Well, fine included some good rocking from front to back, gauges running amuck and the yoke moving in and out, which was from the sudden unsettled air currents going from propeller to elevators. With a big grin, he asked if I was ready to go and I gave him the ok. We waited for another plane to taxi by us before pulling out of the parking space and following him down toward the end of the runway.

We were second in line, waiting for the first guy who was waiting on someone to land. As plane #1 moved onto the runway, Jason ramped the engine up to full and then eased out to test the idle, which was fine. All of a sudden there were three planes behind us, in a kind of diagonal waiting pattern. Jason called over the mic that we were leaving and would be exiting the pattern to the southeast.

There's a noise abatement program at JGG and I don't recall what the implications are... Maybe that when you hit 400 feet you're supposed to turn west or something. I snapped a few pictures of the shrinking airport as we left. We headed out west and I could see the shopping center where we'd eaten lunch.

It was kind of a crappy day for taking pictures -- grayish white sky, hazy, blech. But according to Jason it was a great day to fly -- smooth, fairly calm winds, and the temp was generally comfortable.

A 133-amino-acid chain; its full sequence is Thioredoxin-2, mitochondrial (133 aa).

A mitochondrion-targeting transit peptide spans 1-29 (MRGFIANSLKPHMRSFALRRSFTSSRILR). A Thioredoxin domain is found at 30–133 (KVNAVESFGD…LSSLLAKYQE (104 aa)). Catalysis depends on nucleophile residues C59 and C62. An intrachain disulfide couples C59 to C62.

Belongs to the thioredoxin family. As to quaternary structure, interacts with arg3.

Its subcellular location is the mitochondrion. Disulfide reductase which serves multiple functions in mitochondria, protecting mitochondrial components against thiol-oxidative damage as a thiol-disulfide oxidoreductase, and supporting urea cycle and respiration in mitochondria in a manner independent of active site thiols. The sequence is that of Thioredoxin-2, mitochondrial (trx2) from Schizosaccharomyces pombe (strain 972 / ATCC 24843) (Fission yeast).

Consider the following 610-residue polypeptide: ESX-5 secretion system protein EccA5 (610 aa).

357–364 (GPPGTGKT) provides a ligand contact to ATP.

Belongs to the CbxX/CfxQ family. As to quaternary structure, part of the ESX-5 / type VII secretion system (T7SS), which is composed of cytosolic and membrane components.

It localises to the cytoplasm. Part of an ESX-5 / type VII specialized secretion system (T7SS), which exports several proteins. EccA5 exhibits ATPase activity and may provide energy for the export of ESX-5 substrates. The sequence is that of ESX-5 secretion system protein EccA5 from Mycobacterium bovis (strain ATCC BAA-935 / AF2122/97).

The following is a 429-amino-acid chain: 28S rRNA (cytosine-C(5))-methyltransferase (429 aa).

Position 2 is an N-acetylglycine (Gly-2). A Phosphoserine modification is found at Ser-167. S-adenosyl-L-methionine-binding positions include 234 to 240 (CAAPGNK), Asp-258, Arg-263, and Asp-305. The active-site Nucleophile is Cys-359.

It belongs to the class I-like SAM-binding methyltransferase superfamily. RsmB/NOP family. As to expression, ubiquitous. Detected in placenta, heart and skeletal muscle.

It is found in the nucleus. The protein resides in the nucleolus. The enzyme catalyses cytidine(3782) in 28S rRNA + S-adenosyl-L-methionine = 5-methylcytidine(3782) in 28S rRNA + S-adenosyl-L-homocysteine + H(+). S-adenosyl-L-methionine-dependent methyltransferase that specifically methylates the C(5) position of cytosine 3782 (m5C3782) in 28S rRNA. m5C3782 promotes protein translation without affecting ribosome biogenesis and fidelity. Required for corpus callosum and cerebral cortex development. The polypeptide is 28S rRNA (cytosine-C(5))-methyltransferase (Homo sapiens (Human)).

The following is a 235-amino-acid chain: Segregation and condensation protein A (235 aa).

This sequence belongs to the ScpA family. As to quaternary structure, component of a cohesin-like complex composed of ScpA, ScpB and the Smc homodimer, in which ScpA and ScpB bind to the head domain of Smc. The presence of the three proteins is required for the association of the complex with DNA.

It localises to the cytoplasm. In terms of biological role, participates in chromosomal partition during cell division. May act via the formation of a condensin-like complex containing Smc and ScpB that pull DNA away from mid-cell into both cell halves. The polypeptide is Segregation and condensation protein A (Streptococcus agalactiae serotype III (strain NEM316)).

Before long we were out over the James River. We got a good view of Jamestown Island, some of the Colonial Parkway, and the ferries. The James, as it turns out, is incredibly muddy. On the right side of the plane I couldn't see much that I recognized since we rarely venture to the other side of the river. Out that way, there's lots of forest and farmland with pockets of houses here and there. On the left, Jason could see Williamsburg, the mothball fleet, and as we went farther Fort Eustis and Newport News (NN). Down the river a bit we could see what we think may be called the Southside Bridge, and farther out was the Chesapeake Bay. We conjectured that had it been clear we'd have been able to see the Atlantic Ocean with no problem. Much of the flight up to now was "assisted" by the autopilot, which must be one of the most appreciated inventions of all time for pilots.

Our plan was to do a near flyby of PHF (NN airport) and then head back up the peninsula to the Jordan Point Bridge (that's not it's real name, I don't think, but one side of it lands on Jordan Point). As we approached NN we turned "left" a little -- and I say left because NN feels like it's south of WMSBG but it's really east, slightly southeast. So turning left may have meant north or northeast. We picked out Jefferson Avenue, which is the main shopping strip, and saw PHF and the places we frequent, like Barnes and Noble and Don Pablo's.

I snapped a few pictures of PHF so we can show Mom and Dad C where they'll be flying into at the end of this week. Once past PHF, we quickly came upon the York River and started heading upriver (west/northwest, I'd guess). I saw a neighborhood that I think might be where Mark Levitt (my systems architect at work) lives, but will have to ask him to be sure -- got pictures.